Price on shelf different from price at checkout – what should the shop do?
Who has not encountered a situation when at the store checkout, the price of the product was higher than the price on the shelf? There is a lot of advice for consumers on the Internet, but how should a store or retail chain react in this situation?
Wrong price on the shelf, angry consumers, sad stores, high fines
This is a stressful situation for the customer, who has to enforce the right to purchase goods at a better price through a persistent procedure. It is also uncomfortable for the people working at the checkout. Often, they are not responsible for the correct placement of price labels next to products. And those are the people who build relationships with consumers. Shop management is also frustrated, as it is their responsibility to keep prices up to date.
If the situation described is repeated or the customer makes his or her dissatisfaction public (e.g. on social media), the image of the shop and the chain is put at risk. Even more far-reaching consequences can be the notification of the State Trade Inspection. Here, a fine can be up to 40,000 PLN. In extreme cases, the case may reach the Office of Competition and Consumer Protection, which has at its disposal much stricter fines, up to 10 % of sales revenue, as it was the case with the fine of 115 million PLN for one of the retail chains.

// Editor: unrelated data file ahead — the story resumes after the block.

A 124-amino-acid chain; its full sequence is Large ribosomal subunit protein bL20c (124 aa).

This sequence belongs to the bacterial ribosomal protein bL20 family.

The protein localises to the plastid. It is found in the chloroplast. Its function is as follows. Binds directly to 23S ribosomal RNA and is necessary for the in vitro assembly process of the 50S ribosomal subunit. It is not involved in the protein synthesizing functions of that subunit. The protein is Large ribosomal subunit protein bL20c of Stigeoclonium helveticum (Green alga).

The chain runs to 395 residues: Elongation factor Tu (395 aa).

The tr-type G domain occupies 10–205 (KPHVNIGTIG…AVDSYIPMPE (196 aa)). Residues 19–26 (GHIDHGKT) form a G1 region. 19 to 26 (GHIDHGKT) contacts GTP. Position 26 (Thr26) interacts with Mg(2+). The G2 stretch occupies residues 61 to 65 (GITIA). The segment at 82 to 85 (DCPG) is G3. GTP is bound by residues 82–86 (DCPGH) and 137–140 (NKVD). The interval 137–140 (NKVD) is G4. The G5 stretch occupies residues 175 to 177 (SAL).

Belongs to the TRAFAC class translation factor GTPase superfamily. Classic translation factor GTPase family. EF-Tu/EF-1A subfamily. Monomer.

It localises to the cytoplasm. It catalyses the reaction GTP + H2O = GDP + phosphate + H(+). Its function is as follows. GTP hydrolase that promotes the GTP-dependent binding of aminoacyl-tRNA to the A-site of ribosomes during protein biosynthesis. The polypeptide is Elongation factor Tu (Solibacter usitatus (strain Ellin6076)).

Point-of-sale prices can change every few days for a single product (regular price changes, promotional prices, multipacks, etc.). High inflation further exacerbates this phenomenon. In practice, in medium-sized and larger retail outlets, price tags need to be changed several times a week to be in line with the checkout system. In most retail outlets, this process is not automatic, as they rely on printed price labels. Shops that do not use electronic labels face the challenge of constantly changing price tags. However, the effectiveness of this process is unreliable, which is confirmed by the experience of consumers.
Bad price on the shelf? You have to manage somehow
First of all, the conclusion is that store management should pay special attention to how employees take care of price labels. There may be intensified inspections, more audit visits, internal penalties (e.g. bonus cut). In the long run, however, such actions will not change much, because they require the involvement of large resources in putting pressure on employees.